Astraeosmilia is a new genus of stony coral that is about to change up our understanding of the candy or trumpet corals, formerly limited to the Caulastraea genus. This new group of stony corals pulls in three species from Caulastraea, one species of Dipsastrea (formerly Favia), but in the future could include several other ‘moon brain’ corals of the Dipsastrea that weren’t included in the genetic analysis performed by Arrigoni et. al.
Unfortunately the new designation of these previous species fractures the corals that the aquarium hobby typically calls candies and trumpet corals, but we might be able to safely say that the small, colorful neon and starmint candy corals with the smallest polyps are still in Caulastraea, including C. furcata and C. echinulata. These are the fastest growing strains which are popular in the reef aquarium hobby and while the larger polyp ‘trumpet’ corals of Astraeosmilia are infrequently imported into the aquarium world, these are not nearly as colorful and their large polyps grow much slowly than the delicate candy corals.
The last ten years have seen huge shakeups in the taxonomic placement of many familiar corals, not limited to Acanthophyllia, Australophyllia, M. lordhowensis, Isopora, some Cycloseris and now Astraeosmilia. These new taxonomic placements of stony coral might come across as semantics to beginner reef hobbyists more preoccupied with superficial, fanciful trade names but there is a lot of knowledge to be learned from the actual species names of our corals.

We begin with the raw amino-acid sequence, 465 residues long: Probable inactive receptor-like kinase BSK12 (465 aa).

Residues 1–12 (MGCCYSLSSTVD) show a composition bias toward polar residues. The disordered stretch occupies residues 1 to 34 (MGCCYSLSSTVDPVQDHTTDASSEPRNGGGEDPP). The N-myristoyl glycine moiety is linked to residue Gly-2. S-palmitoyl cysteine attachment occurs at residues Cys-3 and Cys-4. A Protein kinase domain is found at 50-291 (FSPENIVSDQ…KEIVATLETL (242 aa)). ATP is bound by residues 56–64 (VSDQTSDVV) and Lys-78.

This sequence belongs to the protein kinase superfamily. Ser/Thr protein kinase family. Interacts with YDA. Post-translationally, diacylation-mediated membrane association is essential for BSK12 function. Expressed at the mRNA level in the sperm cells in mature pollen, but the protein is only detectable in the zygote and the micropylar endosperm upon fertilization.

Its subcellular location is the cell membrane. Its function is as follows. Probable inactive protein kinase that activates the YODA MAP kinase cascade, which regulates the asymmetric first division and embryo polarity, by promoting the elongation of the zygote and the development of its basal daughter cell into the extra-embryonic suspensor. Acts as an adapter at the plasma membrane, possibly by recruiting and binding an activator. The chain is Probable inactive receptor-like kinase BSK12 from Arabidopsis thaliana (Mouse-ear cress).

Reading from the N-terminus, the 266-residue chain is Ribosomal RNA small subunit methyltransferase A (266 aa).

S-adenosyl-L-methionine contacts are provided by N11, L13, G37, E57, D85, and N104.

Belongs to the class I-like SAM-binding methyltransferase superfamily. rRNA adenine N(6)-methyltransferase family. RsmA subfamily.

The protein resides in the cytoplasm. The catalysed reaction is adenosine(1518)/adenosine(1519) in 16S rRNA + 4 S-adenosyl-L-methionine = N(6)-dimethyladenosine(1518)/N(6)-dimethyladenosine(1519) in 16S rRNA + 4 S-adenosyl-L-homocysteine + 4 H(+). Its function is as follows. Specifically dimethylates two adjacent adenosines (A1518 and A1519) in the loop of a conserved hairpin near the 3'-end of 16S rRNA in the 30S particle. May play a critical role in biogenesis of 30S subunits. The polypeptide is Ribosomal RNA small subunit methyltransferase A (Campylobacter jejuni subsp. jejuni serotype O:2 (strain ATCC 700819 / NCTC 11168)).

We have long admired the real physical and visual differences between our small polyp Caulastraea coral strains and a much more robust, large polyp colony of trumpet coral that we can now safely attribute to Astraeosmilia. Our care of the various coral strains from these two genera won’t really change but we’ll be much more mindful of placing them next to each other in the future just in case there is any kind of aggression between them such as we see between Lord corals and true Acanthastrea species.